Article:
"Lazarus died a natural death. In accordance with normal Jewish practice he would have been washed, interred fully dressed in his Sabbath best, tied up with a few binding strips to keep his jaw and limbs suitably together, and provided with some kind of face cloth for screening purposes. Jesus, in contrast, died a very bloody death, and stark naked, his clothes having been removed from him at the time of his crucifixion. [Matthew 27:35, Mark 15:24, Luke 23:34, John 19:23] In his case Jewish law prescribed something very different. As has been carefully explained by Jewish-born Victor Tunkel [Tunkel, V., "A Jewish View of the Shroud," Lecture to the British Society for the Turin Shroud, London, 12 May 1983] of the Faculty of Laws, Queen Mary College, University of London, the belief among the Pharisees of Jesus's time, shared by Jesus's own followers, was that everyone's body would be physically resurrected at the end of time. This meant that as far as humanly possible everything that formed part of that body, including particularly the life-blood, should be buried with it. As expressed in the Jewish Code of Laws, `One who fell [e.g. in battle] and died instantly, if ... blood flowed from the wound, and there is apprehension that the blood of the soul was absorbed in his clothes, he should not be cleansed.' [Gansfried, 1927, Vol. IV, ch. CXCVII, Laws Relating to Purification (Tahara nos 9 and 10), pp.99-100] In these circumstances, therefore, those preparing the dead person for burial had to wrap a `sheet which is called a sovev' straight over any clothes, however bloodstained. This sovev had to be an all-enveloping cloth, that is a `single sheet ... used to go right round' the entire body. Such a sovev readily corresponds to the `over the head' characteristics of Turin's Shroud." (Wilson, I., "The Shroud: The 2000-Year-Old Mystery Solved," 2010, p.52).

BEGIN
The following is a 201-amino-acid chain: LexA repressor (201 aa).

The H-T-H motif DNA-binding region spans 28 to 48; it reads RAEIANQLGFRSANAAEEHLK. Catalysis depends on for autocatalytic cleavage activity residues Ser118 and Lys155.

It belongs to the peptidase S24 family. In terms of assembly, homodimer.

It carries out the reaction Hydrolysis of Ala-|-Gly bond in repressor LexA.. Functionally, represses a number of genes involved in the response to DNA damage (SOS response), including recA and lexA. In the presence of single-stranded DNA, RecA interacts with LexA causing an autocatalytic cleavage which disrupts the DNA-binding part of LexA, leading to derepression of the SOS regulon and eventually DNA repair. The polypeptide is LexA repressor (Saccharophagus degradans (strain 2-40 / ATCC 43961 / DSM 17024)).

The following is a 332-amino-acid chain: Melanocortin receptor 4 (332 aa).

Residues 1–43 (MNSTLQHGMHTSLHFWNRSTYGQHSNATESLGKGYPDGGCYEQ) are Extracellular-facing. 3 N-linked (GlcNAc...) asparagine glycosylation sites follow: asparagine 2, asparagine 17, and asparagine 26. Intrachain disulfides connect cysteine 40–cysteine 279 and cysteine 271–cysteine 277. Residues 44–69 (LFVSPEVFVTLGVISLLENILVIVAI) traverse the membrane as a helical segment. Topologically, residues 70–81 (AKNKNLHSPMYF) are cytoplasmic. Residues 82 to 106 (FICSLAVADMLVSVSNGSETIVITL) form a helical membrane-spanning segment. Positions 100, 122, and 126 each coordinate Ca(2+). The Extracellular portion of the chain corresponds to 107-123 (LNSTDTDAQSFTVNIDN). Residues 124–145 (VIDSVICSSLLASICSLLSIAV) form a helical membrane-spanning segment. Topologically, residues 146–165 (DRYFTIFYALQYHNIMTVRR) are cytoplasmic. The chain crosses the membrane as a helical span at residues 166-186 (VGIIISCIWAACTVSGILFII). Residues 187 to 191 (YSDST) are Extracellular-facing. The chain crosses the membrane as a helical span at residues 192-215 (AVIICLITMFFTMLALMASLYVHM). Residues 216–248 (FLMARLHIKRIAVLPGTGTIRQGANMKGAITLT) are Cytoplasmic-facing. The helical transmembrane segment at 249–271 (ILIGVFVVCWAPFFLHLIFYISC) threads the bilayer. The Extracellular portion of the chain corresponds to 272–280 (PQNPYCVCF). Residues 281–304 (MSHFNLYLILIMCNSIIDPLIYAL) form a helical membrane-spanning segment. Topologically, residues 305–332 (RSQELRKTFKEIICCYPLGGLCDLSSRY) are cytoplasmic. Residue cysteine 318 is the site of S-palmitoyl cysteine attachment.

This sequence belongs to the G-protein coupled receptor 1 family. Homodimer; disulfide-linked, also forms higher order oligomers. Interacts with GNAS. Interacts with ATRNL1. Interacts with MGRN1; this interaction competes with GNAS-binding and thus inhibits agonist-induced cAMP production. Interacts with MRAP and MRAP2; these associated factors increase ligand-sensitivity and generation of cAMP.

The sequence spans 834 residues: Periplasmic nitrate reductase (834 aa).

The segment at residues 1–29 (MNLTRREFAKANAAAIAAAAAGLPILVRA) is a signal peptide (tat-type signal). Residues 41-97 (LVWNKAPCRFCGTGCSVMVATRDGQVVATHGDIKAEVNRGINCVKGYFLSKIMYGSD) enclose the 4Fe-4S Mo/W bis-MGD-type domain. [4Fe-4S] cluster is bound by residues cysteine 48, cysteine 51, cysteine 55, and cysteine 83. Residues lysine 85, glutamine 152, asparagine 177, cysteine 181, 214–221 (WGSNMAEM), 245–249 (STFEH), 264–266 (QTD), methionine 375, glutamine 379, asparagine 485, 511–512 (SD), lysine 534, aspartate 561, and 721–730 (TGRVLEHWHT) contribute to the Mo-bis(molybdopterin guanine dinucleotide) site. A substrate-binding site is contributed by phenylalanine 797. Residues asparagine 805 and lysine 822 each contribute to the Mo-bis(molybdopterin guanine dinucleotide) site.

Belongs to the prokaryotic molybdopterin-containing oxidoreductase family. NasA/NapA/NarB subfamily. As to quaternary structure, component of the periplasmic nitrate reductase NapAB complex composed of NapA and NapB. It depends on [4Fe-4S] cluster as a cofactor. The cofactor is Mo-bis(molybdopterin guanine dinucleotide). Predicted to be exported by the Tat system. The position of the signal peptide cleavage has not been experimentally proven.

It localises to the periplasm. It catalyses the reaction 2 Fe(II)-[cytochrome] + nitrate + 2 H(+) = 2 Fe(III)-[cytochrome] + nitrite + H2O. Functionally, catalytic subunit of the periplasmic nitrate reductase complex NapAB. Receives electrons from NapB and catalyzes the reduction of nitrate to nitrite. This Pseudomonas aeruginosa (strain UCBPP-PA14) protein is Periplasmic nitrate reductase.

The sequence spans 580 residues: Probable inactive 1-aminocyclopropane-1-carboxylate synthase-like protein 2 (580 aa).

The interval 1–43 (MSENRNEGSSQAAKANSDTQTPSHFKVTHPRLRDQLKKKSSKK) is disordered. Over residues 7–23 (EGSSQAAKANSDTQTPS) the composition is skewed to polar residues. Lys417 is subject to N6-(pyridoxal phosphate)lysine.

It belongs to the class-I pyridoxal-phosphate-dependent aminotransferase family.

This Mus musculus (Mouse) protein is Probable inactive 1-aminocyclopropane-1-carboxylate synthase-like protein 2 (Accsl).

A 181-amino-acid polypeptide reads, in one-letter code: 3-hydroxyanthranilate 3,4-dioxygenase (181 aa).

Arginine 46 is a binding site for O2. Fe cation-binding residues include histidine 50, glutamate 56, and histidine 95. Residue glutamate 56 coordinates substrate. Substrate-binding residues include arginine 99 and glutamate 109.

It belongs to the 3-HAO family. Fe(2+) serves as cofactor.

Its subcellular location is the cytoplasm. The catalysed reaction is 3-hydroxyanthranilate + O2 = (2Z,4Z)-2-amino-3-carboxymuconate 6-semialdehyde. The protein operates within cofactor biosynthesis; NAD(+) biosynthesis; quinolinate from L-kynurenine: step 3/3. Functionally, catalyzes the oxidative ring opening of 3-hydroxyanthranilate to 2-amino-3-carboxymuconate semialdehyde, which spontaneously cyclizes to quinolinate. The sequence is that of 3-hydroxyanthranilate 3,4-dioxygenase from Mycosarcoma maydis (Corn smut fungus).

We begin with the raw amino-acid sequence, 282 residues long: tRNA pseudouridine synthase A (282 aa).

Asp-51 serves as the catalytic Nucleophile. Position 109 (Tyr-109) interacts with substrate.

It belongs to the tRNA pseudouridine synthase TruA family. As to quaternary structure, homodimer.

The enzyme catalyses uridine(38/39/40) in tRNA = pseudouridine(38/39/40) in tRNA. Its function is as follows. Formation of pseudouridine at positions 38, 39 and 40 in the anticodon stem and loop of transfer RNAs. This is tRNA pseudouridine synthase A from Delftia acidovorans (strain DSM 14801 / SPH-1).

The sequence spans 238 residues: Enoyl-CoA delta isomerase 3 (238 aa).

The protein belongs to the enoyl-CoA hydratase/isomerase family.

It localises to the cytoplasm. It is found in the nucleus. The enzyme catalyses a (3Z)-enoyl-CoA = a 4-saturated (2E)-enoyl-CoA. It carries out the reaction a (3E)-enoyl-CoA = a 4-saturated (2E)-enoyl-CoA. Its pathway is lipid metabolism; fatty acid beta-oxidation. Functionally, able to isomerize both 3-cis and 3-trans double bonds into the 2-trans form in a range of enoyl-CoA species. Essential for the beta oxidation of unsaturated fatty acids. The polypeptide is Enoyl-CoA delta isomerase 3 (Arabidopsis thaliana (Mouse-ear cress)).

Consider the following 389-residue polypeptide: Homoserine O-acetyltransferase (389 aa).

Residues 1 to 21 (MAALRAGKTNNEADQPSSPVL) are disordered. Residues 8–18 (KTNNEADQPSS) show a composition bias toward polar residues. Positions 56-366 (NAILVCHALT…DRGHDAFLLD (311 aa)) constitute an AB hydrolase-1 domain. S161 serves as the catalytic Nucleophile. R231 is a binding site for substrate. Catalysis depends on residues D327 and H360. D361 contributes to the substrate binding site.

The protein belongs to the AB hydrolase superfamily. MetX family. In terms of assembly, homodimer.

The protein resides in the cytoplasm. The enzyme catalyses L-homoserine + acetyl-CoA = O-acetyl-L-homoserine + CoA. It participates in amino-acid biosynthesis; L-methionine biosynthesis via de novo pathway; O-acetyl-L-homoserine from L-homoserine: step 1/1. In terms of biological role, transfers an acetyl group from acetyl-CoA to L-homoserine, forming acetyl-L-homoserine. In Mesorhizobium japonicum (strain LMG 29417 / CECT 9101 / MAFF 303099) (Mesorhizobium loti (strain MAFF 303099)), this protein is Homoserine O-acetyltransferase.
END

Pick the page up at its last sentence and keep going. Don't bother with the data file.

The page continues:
Freeman commences his discussion of the Image of Edessa with yet another concealment of relevant information from his readers, in his statement that "Edessa may have been Christian as early as the beginning of the third century":